Here's a concise statement of part of our problem:
We have both a deep philosophical problem and a practical political problem. The two may be related, but not necessarily. The deep philosophical problem is whether you can walk Western philosophy back from Heidegger and Nietzche and say that reason does permit the establishment of positive values in other words that you can demonstrate the truth of certain ideas.
The practical problem is whether you can generate a set of values that will politically serve the integrating liberal purposes you want. This is complicated because you want those values to be positive and mean something, but you also can't use them as the basis for exclusion of certain groups in society.
It is possible that we could succeed at doing one without the other. For example, the grounds of success of the American political experiment is that it has created a set of "positive" values that served as the basis for national identity but were also accessible to people who were not white and Christian or in some way "blood and soil" related to Anglo-Saxon Protestant founders of the country.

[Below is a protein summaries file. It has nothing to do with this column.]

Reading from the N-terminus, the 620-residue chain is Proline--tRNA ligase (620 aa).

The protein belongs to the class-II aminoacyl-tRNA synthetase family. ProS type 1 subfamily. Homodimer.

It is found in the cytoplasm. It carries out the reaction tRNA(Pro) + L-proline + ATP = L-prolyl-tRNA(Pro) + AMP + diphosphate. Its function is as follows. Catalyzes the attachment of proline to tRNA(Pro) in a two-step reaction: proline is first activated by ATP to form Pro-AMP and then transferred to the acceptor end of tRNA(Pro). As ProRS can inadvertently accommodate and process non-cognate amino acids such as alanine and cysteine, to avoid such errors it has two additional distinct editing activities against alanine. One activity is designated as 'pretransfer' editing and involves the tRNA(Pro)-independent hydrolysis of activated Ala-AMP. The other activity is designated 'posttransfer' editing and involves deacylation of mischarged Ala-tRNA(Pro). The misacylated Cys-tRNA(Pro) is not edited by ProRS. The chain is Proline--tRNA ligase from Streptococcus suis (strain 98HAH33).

These values are the content of the American Creed belief in individualism, belief in work as a value, belief in the freedom of mobility and popular sovereignty... As kind of a practical solution to the positive value problem, it works pretty well.
And because it has become part of a common culture, defending this basic creed can become a conservative project, in the Oakeshottian sense. We cannot, I think, unthink Heidegger and Nietzsche. But Strauss was far too pessimistic about the West's capacity to sustain itself.